On New Year’s Day in Capetown, South Africa, family, friends and dignitaries gathered for Archbishop Desmond Tutu’s official state funeral – the conclusion of a weeklong series of events honoring the “moral compass” of his native land.
Tutu, who died Dec. 26 at the age of 90, garnered tributes from across the globe – fitting testimonies for one of the world’s leading voices against apartheid.
South African President Cyril Ramaphosa delivered the eulogy and described Tutu as “our national conscience.”
For decades, Tutu remained one of the world’s most outspoken opponents demanding that the South African government end apartheid, the country’s official policy of racial segregation and white minority rule. Even before Nelson Mandela, who had been in prison for many years, became South Africa’s first Black president, and before apartheid officially ended in South Africa in the early 1990s, Tutu stood firmly on the battlefield.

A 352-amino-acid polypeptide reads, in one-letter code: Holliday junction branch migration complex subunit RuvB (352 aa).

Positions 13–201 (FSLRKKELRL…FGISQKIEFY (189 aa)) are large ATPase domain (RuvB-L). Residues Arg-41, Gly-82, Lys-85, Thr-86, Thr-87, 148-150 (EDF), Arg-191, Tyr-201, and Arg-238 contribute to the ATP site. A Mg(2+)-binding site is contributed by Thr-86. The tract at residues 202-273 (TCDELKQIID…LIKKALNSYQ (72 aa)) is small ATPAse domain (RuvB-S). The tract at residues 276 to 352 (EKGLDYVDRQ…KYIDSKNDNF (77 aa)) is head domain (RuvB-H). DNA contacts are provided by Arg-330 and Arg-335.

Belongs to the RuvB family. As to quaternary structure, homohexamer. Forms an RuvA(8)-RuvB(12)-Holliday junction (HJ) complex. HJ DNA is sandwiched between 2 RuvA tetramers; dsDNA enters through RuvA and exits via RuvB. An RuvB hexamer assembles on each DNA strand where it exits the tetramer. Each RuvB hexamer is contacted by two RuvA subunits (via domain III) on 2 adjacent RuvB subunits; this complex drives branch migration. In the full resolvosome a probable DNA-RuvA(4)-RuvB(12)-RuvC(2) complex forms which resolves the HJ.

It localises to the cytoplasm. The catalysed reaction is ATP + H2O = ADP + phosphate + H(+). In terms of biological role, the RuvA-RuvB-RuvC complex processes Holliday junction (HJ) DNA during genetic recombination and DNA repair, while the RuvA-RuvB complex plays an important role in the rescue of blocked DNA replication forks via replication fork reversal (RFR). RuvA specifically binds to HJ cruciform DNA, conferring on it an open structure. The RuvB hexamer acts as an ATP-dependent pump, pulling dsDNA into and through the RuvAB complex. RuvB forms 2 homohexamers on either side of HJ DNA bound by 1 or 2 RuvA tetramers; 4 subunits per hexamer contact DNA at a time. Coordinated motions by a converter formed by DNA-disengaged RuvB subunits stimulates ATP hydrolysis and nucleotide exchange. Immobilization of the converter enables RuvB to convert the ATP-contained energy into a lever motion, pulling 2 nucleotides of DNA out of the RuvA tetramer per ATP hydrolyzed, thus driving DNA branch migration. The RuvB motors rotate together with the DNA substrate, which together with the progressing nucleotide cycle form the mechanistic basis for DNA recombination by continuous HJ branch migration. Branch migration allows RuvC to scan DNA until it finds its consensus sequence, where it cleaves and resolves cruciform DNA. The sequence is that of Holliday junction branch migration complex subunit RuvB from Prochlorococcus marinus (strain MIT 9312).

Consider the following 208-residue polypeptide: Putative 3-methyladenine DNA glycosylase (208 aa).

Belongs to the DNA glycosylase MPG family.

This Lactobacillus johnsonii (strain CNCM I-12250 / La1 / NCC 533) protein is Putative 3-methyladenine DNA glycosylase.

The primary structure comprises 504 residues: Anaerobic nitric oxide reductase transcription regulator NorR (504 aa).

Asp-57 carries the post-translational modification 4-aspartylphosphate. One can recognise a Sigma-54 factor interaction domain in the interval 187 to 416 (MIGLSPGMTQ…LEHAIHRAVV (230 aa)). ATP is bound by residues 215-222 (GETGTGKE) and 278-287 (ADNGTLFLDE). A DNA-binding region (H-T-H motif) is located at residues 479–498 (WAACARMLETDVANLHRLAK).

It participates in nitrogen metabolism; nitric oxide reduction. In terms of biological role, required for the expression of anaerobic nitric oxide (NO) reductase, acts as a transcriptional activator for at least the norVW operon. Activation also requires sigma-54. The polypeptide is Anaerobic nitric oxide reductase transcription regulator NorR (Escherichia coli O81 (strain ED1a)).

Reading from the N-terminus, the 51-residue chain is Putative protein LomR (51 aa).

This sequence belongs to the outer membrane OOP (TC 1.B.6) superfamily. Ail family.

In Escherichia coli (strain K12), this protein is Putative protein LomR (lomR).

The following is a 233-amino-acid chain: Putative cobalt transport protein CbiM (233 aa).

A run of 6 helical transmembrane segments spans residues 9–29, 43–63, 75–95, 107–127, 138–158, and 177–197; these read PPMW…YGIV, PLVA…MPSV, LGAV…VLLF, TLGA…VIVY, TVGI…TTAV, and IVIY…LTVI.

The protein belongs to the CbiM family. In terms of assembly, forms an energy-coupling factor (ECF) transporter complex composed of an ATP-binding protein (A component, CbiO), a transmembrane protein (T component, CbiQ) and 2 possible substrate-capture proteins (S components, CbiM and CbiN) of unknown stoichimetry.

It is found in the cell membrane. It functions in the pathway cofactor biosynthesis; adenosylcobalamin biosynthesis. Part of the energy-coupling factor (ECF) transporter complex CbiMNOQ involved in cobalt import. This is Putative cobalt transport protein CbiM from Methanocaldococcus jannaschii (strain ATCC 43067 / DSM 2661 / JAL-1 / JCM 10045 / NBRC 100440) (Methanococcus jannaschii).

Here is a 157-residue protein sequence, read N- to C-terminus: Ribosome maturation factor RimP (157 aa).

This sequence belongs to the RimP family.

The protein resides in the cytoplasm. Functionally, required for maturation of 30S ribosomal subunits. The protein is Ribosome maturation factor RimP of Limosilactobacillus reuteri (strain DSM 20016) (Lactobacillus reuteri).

As one might expect, prior to his death, Tutu requested a simple funeral service which included the cheapest coffin available. He desired little fanfare and only 100 people were allowed to attend his funeral. But millions more mourned his death and they continue to acknowledge his countless contributions to humanity.
Ramaphosa said of Tutu, he was “a man with a faith as deep as it was abiding” and “a crusader in the struggle for freedom, for justice, for equality and for peace, not just in South Africa, the country of his birth, but around the world as well.”
Tutu’s daughter Naomi also paid tribute to her father and thanked the public for their prayers.
“Thank you, daddy, for the many ways you showed us love, for the many times you challenged us, for the many times you comforted us,” she said.